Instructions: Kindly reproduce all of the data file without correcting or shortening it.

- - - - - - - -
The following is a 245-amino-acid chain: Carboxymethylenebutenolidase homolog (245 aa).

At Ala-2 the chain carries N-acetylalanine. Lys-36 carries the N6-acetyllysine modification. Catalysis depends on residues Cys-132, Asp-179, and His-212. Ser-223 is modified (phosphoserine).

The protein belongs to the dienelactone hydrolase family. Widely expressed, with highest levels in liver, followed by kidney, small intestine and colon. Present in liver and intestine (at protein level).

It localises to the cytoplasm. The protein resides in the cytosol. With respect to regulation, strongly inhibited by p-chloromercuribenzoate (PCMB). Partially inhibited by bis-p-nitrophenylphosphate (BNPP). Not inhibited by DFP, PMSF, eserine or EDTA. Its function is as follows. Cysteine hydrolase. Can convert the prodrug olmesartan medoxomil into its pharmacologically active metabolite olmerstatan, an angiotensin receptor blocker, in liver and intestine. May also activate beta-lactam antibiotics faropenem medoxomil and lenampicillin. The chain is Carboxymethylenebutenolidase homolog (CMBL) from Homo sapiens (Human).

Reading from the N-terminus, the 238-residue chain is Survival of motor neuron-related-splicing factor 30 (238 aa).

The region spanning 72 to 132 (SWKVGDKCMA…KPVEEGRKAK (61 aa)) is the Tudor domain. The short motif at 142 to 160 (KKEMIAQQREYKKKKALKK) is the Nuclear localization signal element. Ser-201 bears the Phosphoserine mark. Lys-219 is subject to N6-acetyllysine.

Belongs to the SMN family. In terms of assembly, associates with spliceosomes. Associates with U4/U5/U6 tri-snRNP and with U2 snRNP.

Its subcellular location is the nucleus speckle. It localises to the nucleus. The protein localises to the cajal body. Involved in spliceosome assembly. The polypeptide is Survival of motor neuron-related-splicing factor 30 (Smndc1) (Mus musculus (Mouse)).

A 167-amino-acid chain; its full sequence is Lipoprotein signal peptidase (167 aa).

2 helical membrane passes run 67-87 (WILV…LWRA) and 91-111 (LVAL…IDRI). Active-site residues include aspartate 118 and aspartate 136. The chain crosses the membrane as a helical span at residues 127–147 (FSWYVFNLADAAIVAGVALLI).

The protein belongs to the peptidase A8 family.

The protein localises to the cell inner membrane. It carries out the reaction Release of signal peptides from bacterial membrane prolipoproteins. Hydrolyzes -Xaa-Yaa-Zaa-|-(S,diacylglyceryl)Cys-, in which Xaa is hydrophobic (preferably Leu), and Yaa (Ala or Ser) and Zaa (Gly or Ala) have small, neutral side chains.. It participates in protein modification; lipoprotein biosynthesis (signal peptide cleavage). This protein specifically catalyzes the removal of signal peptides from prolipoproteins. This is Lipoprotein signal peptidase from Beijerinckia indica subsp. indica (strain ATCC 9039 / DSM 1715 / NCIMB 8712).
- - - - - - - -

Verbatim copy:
The following is a 245-amino-acid chain: Carboxymethylenebutenolidase homolog (245 aa).

At Ala-2 the chain carries N-acetylalanine. Lys-36 carries the N6-acetyllysine modification. Catalysis depends on residues Cys-132, Asp-179, and His-212. Ser-223 is modified (phosphoserine).

The protein belongs to the dienelactone hydrolase family. Widely expressed, with highest levels in liver, followed by kidney, small intestine and colon. Present in liver and intestine (at protein level).

It localises to the cytoplasm. The protein resides in the cytosol. With respect to regulation, strongly inhibited by p-chloromercuribenzoate (PCMB). Partially inhibited by bis-p-nitrophenylphosphate (BNPP). Not inhibited by DFP, PMSF, eserine or EDTA. Its function is as follows. Cysteine hydrolase. Can convert the prodrug olmesartan medoxomil into its pharmacologically active metabolite olmerstatan, an angiotensin receptor blocker, in liver and intestine. May also activate beta-lactam antibiotics faropenem medoxomil and lenampicillin. The chain is Carboxymethylenebutenolidase homolog (CMBL) from Homo sapiens (Human).

Reading from the N-terminus, the 238-residue chain is Survival of motor neuron-related-splicing factor 30 (238 aa).

The region spanning 72 to 132 (SWKVGDKCMA…KPVEEGRKAK (61 aa)) is the Tudor domain. The short motif at 142 to 160 (KKEMIAQQREYKKKKALKK) is the Nuclear localization signal element. Ser-201 bears the Phosphoserine mark. Lys-219 is subject to N6-acetyllysine.

Belongs to the SMN family. In terms of assembly, associates with spliceosomes. Associates with U4/U5/U6 tri-snRNP and with U2 snRNP.

Its subcellular location is the nucleus speckle. It localises to the nucleus. The protein localises to the cajal body. Involved in spliceosome assembly. The polypeptide is Survival of motor neuron-related-splicing factor 30 (Smndc1) (Mus musculus (Mouse)).

A 167-amino-acid chain; its full sequence is Lipoprotein signal peptidase (167 aa).

2 helical membrane passes run 67-87 (WILV…LWRA) and 91-111 (LVAL…IDRI). Active-site residues include aspartate 118 and aspartate 136. The chain crosses the membrane as a helical span at residues 127–147 (FSWYVFNLADAAIVAGVALLI).

The protein belongs to the peptidase A8 family.

The protein localises to the cell inner membrane. It carries out the reaction Release of signal peptides from bacterial membrane prolipoproteins. Hydrolyzes -Xaa-Yaa-Zaa-|-(S,diacylglyceryl)Cys-, in which Xaa is hydrophobic (preferably Leu), and Yaa (Ala or Ser) and Zaa (Gly or Ala) have small, neutral side chains.. It participates in protein modification; lipoprotein biosynthesis (signal peptide cleavage). This protein specifically catalyzes the removal of signal peptides from prolipoproteins. This is Lipoprotein signal peptidase from Beijerinckia indica subsp. indica (strain ATCC 9039 / DSM 1715 / NCIMB 8712).